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      California Rabbi Wins First MMA Fight

      Rabbi Yossi Eilfort wins first amateur Mixed Martial Arts match by TKO, wants to promote self-defense among religious Jews.
      By Ari Yashar
      First Publish: 1/23/2014, 6:57 PM

      California-based Rabbi Yossi Eilfort recently started winding boxing wrap on his arms in addition to tefillin, winning his first amateur MMA (Mixed Martial Arts) match by technical knock-out in the second round.

      Eilfort has learned Krav Maga for the past 12 years, but just 6 months ago began training in MMA under Thierry Sokoudjou at Team Quest Gym in Encinitas.

      The rabbi's goal was not to hurt anyone. In fact, he reports feeling "uncomfortable hitting someone." Rather, by going through this personal challenge, he wanted to promote self-defense and fitness among the religious Jewish community. "I proved what I wanted," notes Eilfort.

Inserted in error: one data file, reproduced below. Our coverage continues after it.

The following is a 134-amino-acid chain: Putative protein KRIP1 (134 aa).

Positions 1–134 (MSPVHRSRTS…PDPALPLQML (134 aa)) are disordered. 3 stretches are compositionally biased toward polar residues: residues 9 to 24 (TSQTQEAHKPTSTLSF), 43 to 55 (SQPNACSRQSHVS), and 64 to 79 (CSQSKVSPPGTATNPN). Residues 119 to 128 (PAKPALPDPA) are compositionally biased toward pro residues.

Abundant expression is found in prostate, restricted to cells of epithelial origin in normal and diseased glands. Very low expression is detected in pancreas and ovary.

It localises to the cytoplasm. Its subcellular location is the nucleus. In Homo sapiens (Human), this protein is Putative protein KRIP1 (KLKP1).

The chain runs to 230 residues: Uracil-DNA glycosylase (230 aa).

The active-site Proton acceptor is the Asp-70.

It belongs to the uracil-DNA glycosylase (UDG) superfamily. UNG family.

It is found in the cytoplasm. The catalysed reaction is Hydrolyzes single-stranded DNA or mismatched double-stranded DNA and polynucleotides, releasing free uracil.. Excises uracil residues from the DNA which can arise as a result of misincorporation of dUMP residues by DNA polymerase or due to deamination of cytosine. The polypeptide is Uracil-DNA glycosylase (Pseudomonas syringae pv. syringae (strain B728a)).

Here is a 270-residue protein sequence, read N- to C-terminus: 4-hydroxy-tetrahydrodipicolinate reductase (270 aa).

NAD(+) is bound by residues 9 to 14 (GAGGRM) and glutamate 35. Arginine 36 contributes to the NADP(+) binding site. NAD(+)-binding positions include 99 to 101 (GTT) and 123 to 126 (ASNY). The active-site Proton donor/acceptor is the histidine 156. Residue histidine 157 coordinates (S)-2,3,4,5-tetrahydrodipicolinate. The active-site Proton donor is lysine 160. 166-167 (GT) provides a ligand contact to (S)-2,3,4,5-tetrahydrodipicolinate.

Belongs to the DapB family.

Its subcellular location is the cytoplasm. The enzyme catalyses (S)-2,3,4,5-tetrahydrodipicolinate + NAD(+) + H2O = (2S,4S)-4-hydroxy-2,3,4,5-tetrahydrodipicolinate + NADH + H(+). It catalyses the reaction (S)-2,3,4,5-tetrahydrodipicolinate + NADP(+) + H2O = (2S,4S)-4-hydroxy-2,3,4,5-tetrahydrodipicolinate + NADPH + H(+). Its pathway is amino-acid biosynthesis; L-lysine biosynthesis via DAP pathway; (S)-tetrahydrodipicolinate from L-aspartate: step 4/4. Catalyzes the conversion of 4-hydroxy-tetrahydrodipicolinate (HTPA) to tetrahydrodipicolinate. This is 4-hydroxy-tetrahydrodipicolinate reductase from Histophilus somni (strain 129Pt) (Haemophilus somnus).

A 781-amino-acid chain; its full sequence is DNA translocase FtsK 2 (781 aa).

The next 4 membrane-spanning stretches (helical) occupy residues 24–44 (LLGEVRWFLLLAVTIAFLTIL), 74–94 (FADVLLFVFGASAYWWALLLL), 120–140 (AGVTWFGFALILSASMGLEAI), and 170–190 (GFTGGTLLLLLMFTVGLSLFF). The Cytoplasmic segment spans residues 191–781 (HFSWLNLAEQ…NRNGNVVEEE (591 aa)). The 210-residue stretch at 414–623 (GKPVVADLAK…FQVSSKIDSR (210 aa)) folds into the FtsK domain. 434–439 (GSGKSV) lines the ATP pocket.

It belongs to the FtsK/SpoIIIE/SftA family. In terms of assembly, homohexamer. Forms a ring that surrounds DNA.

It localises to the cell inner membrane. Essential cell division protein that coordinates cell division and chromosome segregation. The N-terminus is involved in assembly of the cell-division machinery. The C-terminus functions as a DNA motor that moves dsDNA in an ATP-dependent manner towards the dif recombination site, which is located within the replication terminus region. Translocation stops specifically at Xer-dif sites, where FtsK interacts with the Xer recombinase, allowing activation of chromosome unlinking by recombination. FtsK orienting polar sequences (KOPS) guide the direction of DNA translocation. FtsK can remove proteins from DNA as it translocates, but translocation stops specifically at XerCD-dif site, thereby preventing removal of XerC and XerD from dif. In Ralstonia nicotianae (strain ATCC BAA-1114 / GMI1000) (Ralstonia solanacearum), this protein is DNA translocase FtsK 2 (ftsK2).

Fox News interviewed the martial artist rabbi:

      While balancing his duties at the synagogue, the 22-year-old rabbi trained nearly every day in preparation for his debut fight. He even trained on Friday mornings, but skipped the last few Fridays before the fight because of Shabbat preparations.

      “I believe if we’re not challenging ourselves, then we’re wasting time,” remarked Eilfort, who impressed his trainer Sokoudjou. “I never thought that a rabbi would be interested in fighting,” said the Cameroon-native MMA and Judo expert, adding "but I was stoked. He never quits.”

      Right before his match in North Hollywood, Eilfort was told another fighter was brought out on a stretcher after being knocked out in a matter of seconds. However the rabbi wasn't rattled, bringing down his opponent even while holding back by not striking the fighter's face directly.

      Eilfort intends to use his training to become a police chaplain, giving self-defense seminars to Jewish students.

      The Californian rabbi's story has been compared to New York rabbi and former cop Gary Moskowitz, who has been involved in teaching people to defend against the "knockout game" that has specifically targeted Jews in surprise assaults.